Ticket to Ride

Delivering health care to women

Susan Shelly,

Anne-Marie Serfass has never met a challenge she didn’t like, or take!

And so when she was deployed as a Navy Reservist from 2005 to 2006, she didn’t shrink at the thought of what was to come. She took leave from her job as a radiographer at Advanced Radiology and left her young son behind with her husband to report to the radiology department at a naval hospital in Portsmouth, Virginia.

She remained there until duty called her to work for part of the year on the USNS Comfort, a hospital ship that provided medical support and humanitarian aid for victims of Hurricane Katrina.

After her deployment concluded and she returned home, she found work with Lehigh Valley Health Network. The NCC radiography graduate heard her new employer was looking for someone to take their show on the road, working on a mobile breast screening van. It was a challenge Serfass couldn’t resist. Before long, she once again found herself at the precipice of something new.

“I thought it sounded like something different and that it would be fun,” said Serfass, 52. “I guess I was just ready for a change.”

She may have gotten a little more change than she bargained for. As it turned out, her new role as a mobile mammography technician required her to earn a commercial driver’s license (CDL) to operate the 40-plus-foot motor coach, which travels the region to provide mammograms.

“To get the job, I had to get my CDL,” Serfass said. Of course, she knew right where to head for the necessary training — NCC! Before long, the always fearless Serfass had enrolled in the college’s high-demand, semi-macho truck driver training program.

“I even gave up my family vacation to go to CDL school in Tannersville,” she said.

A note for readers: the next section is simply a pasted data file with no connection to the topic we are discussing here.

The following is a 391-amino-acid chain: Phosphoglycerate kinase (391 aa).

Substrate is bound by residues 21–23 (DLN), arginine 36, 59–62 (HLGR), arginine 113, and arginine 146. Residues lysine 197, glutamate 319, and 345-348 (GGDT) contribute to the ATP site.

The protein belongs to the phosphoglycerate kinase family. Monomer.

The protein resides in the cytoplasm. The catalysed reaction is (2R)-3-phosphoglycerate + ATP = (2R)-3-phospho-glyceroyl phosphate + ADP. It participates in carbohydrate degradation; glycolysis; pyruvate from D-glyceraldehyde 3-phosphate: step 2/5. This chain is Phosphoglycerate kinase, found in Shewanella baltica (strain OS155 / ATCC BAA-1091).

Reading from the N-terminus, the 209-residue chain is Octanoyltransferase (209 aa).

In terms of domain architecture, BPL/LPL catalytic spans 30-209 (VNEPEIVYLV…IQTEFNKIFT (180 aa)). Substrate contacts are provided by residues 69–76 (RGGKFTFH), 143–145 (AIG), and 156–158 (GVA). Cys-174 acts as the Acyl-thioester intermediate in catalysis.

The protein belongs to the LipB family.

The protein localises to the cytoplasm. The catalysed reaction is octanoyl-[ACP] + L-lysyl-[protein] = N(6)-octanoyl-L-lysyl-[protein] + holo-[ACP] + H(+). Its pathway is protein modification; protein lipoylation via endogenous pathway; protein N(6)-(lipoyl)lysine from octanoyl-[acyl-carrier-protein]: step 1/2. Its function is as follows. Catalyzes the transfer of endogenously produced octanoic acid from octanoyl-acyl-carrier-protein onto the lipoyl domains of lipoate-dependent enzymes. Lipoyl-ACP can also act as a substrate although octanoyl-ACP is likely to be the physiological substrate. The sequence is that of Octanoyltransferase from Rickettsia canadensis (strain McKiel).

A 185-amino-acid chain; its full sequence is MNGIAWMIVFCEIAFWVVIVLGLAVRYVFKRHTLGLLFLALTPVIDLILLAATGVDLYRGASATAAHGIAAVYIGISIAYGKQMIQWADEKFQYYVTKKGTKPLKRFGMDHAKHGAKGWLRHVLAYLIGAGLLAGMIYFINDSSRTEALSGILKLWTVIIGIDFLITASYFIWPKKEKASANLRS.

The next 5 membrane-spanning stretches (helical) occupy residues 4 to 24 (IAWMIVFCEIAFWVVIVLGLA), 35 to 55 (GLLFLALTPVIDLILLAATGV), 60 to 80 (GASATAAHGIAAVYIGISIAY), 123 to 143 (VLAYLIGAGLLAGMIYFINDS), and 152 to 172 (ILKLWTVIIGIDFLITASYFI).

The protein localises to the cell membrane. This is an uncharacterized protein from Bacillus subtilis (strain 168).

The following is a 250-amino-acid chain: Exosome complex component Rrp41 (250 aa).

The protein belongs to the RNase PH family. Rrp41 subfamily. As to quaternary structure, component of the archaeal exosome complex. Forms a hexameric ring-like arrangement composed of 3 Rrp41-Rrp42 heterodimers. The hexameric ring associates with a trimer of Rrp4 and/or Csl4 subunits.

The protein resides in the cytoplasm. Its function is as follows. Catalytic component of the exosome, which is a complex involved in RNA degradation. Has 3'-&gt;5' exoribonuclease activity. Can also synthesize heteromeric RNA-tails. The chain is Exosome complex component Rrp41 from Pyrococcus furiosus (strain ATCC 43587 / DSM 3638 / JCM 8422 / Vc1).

The program was held last August, with Serfass the only woman in her class. In four weeks, she learned to master the 36,000-pound coach that serves women in the Lehigh Valley and beyond.

“It was the hottest time of the whole year, and I’d spend my days crawling under the truck and getting grease in my hair,” she said.

Serfass learned about vehicle control systems, defensive driving, emergency equipment, pre-trip inspections, Department of Transportation rules and regulations, speed and space management and other topics pertinent to driving a large, commercial vehicle.

“There was an awful lot to learn” she said. “It was stressful, but I got a lot of support, both from the other members of my class and my colleagues at work.”

At the end of the program, Serfass had earned a Class B CDL and was ready to hit the road. She’s been driving and working in the mobile screening van ever since.

The colorful coach gets a lot of attention as it moves from place to place.

“It’s a blast,” Serfass said. “I’m ecstatic that I did it. I absolutely love being out and meeting people right where they are.”

An open, empathetic person, Serfass connects with the women she serves in the van.

“Some of the women who come in don’t have anyone else to talk to, and they open up to me,” she said. “I love talking to them and hearing about their lives. It helps me to put my life in perspective a lot of times.”

She also is encouraged that the mobile screening coach enables women who might otherwise not have access to mammograms.

“We get women who haven’t been able to get a mammogram for a couple of years, but now they have a place to go,” Serfass said. “All they have to do is look for the big pink van.”

Also, mammograms provided in the van are 3D mammograms, which employ the latest technology in imaging.

Lehigh Valley Health Network recently hired a second coach driver, who shares the driving duty with Serfass and registers patients.

“She’s been driving for eight years, so she can give me some good tips,” Serfass said. “We are quite the team on this rig.”

She credits NCC for not only teaching her how to drive a commercial vehicle, but for much of her overall career success.

“Northampton has been amazing for me,” she said. “This school made it possible for me to have a good career as a radiographer technologist and then was here for me again when I needed to get the CDL.”

Equipped now with her CDL, Serfass is looking ahead.

“Things seem to be going well, and I hope I can do this for a long time,” she said. “I never thought I’d be in this situation. It’s amazing.”

[Published in the Summer 2019 Northampton Community College Magazine.]